La Roux - Bulletproof - Singles - Reviews - Soundblab

La Roux - Bulletproof

by Rich Morris Rating: Release Date:

'Bulletproof' is the stonking 80s synthpop tribute Eleanor Jackson knew she had inside her, and it's so bang on it makes you almost forget the cynical ticking off of reference points happening under the surface. Unlike 'In for the Kill', which was too stilted and hobbled by Jackson's unfortunately shrill vocal, 'Bulletproof' bursts with the confidence of newly claimed pop stardom, of moments seized and poses struck. Off in the margins, Preston and Frankmusic looked on with sickened envy.

Musically, Jackson and collaborator Ben Langmaid take Yazoo's 'Don't Go' and 'Situation' and, well, rip them off, basically. The only change is the swapping of Alison Moyet's unassailable soul rumble with Jackson's pop poppet trill. But the whole is undeniable, its electro strut and the chink-in-the-armour vulnerability of Jackson's 'back off, boy/girl' half-rap syncopated to perfection. Its great pop music, and really, should we ask for more?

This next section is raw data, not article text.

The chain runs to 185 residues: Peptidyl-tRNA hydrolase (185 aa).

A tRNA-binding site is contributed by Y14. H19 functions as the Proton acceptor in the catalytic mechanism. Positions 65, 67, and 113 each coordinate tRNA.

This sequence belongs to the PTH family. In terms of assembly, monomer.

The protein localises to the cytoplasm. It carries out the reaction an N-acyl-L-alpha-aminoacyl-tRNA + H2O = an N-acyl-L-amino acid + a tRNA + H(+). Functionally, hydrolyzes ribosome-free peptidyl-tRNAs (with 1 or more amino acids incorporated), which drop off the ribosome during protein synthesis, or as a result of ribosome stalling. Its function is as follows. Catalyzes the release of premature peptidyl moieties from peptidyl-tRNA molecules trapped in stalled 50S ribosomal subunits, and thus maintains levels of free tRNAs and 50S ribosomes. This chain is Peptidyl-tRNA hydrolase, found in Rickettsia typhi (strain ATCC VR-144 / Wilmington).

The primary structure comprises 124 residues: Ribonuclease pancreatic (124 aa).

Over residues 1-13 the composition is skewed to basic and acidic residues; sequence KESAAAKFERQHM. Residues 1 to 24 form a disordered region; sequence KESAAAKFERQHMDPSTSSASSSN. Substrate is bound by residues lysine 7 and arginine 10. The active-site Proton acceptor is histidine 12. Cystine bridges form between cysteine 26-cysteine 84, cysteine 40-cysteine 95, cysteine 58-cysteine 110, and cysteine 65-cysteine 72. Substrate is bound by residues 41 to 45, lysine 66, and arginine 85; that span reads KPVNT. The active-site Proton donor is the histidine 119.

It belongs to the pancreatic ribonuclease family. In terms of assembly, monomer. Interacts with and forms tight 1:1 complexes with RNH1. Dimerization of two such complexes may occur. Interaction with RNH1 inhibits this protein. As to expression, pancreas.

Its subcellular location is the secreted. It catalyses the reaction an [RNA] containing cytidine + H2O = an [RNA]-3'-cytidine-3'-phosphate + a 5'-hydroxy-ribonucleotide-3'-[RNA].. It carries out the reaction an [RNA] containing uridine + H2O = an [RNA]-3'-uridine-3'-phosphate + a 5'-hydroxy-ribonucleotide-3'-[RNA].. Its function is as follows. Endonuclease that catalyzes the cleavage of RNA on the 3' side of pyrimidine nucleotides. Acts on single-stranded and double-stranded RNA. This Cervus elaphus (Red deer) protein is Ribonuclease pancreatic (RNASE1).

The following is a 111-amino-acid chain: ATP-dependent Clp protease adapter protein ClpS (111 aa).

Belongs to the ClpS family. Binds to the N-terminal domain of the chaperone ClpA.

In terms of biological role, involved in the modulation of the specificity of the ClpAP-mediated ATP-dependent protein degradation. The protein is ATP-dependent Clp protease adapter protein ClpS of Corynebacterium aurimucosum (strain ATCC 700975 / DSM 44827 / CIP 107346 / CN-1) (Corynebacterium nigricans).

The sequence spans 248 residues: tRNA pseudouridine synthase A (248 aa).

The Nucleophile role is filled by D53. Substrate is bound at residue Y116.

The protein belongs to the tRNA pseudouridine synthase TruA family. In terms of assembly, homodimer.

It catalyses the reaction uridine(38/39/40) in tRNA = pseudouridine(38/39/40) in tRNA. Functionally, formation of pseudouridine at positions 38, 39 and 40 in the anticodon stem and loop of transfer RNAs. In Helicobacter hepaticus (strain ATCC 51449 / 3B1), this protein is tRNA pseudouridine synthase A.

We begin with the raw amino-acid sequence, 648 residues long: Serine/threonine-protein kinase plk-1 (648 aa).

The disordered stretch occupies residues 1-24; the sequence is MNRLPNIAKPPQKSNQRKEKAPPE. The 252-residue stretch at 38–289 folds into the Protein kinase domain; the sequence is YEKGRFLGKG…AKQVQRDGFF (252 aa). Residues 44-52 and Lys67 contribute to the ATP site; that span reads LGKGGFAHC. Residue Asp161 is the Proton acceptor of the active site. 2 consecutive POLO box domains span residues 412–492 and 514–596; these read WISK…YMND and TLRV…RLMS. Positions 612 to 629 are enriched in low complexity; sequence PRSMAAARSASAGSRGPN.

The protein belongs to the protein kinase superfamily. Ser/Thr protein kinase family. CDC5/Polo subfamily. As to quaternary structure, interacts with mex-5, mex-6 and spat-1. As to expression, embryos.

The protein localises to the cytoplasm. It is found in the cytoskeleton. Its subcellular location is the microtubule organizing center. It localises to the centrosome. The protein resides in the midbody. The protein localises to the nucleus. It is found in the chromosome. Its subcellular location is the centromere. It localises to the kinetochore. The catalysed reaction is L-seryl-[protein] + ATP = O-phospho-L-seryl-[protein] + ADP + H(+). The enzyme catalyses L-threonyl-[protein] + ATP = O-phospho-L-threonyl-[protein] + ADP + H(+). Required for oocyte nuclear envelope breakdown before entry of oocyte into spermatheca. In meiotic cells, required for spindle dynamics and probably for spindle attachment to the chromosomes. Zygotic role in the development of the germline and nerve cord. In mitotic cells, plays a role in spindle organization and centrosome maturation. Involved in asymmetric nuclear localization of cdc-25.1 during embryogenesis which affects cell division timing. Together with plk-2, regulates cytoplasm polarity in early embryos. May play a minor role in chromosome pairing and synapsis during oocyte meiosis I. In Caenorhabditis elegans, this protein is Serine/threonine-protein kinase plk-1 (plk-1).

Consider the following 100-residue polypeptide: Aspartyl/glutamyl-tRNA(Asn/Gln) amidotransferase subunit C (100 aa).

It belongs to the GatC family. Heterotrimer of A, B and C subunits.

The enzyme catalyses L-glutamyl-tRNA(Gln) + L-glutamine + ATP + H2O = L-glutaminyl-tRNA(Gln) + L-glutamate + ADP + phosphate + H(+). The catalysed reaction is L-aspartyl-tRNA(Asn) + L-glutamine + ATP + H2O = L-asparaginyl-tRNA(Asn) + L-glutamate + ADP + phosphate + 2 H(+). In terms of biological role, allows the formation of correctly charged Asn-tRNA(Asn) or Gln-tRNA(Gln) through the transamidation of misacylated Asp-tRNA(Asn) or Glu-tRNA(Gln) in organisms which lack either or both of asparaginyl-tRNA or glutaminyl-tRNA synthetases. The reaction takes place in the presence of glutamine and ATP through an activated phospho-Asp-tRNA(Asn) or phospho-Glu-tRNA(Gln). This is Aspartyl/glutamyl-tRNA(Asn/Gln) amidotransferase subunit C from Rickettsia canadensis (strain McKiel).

Well, sorry to look a pop horse in the mouth, but yes, we should. Because 'Bulletproof' also represents the death throes of this decade's impulse to reach back to the late 70s and early 80s for cues on how music should sound, look, move. This has happened in two ways: there are those, such as The Rapture, LCD Soundsystem and Fischerspooner, who have filtered the sounds of early 80s clubland through contemporary trends, finding out if the concepts of post punk and mutant disco could be made relevant in the modern world. Then there are those, your Scissor Sisters, who are just content to jump on the revivalist bandwagon. Fine, such copyists will always exist. But when someone who wasn't even born when Vince Clarke first mimed his plinky-plonk keyboard parts on Top of the Pops conceives that sound and look as just another part of pop's history to be regurgitated verbatim in the same way Oasis leeched off Lennon's back catalogue… Well, it means we have reached the end of something and we need to move on.

But then, not all beautiful things are good things, and if the history of popular culture tells us one thing it is this: from the Big Mac to the cocaine rush to Nazi architecture, it's human nature to love perfection no matter its providence.

Richard Morris

Comments (0)

There are no comments posted here yet